PV seems to be more prevalent in female than male patients, with a female/male sex ratio (F/M SR) ranging from 1.1 in Finland to 5.0 in the USA (2, 4).

PF is divided in two different subtypes: sporadic and endemic. Sporadic PF is the second most common type of pemphigus, representing about 20% of pemphigus cases (2, 4). The average age at onset is around 50 years, with no preference for sex or ethnicity (3). Endemic PF is a variant of PF with a high incidence rate in some rural areas of Brazil, Colombia, and Tunisia (11).

Atypical pemphigus variants, including PNP, IgA pemphigus, and PH, are far less common. PNP accounts for 3%–5% of pemphigus cases (2, 12). The exact incidence and prevalence of PNP are difficult to evaluate. PNP is almost always associated with an underlying malignancy, particularly hematological malignancies including non-Hodgkin’s lymphomas, chronic lymphocytic leukemia, and Castleman’s disease. Rarely, PNP can also arise in association with solid tumors (13). The average age at onset ranges between 45 and 70 years (14), although it can also occur in children and adolescents, especially when associated with Castleman’s disease (15). Regarding gender, different data were reported in the literature: a French study reported a predominance of the male sex (58.5% of cases), whereas an international multicenter study including Asian patients reported a female predominance (56.7%) (16, 17).

Treatment of pemphigus largely relies on immunosuppressive treatments. High-dose systemic corticosteroids are considered frontline therapies and are necessary to achieve rapid clinical improvement. A variety of immunosuppressive treatments, including dapsone, azathioprine, mycophenolate, and cyclophosphamide, serves as steroid-sparing agents, allowing progressive tapering of systemic steroids but are less useful for the treatment of active disease (2).

Rituximab (RTX), a monoclonal antibody targeting CD20, shows a remarkable clinical efficacy, longer clinical remission, and significant steroid sparing effects in patients with pemphigus and is now regarded as a first-line treatment in patients with moderate to severe disease (5, 18).

Despite a drastic reduction in pemphigus mortality since the advent of systemic corticosteroids and immunosuppressive treatments, pemphigus associated mortality appears to be 1.7–3.6 higher than that observed in the general population (19).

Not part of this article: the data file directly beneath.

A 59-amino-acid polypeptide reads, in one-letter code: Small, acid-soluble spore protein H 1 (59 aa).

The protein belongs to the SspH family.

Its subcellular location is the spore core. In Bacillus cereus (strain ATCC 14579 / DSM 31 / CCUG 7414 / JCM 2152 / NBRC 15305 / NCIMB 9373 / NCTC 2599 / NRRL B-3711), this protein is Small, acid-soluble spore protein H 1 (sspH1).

One reason explaining the higher mortality of patients with pemphigus is linked to treatment-related adverse effects, such as severe infections. Other reasons may be related to associated comorbidities, particularly cardiovascular diseases and malignancies (20, 21).

Among pemphigus variants, PNP seems to be associated with the highest mortality, which is related to either the associated malignancy or the severe clinical course, characterized by a lower responsiveness to immunosuppressive regimens and the increased risk of systemic complications, such as bronchiolitis obliterans (22).

The purpose of this study is to characterize clinical and epidemiological characteristics of patients with pemphigus who attended our dermatologic clinic over a period of 12 years.

Materials and Methods


We conducted a 12-year retrospective study including 149 patients diagnosed with pemphigus at the Rare Skin Diseases Unit of Azienda USL Toscana Centro, University of Florence from January 2010 to December 2021. All cases were included into the Registry of Rare Diseases of Tuscany.

Inclusion and Exclusion Criteria

Eligible for the study were all patients at every age that meet the criteria for the diagnosis of pemphigus proposed by current guidelines (5, 6).

Briefly, the diagnosis and classification of pemphigus was based on the clinical presentation and histopathological and immunopathological criteria, including i) detection of IgG or IgA intercellular deposits at direct immunoflouorescence microscopy from a perilesional tissue sample, ii) detection of circulating antibodies binding the inter-keratinocyte surface at indirect immunofluorescence, and/or iii) detection of IgG against desmosomal proteins, e.g., Dsg3 or Dsg1, by enzyme-linked immunosorbent assay or immunoblotting. Assessments of circulating anti-Dsg1 and anti-Dsg3 autoantibodies were performed using commercial kits (MBL MESACUP-2 TEST, Naka-Ku Nagoya Aichi, Japan).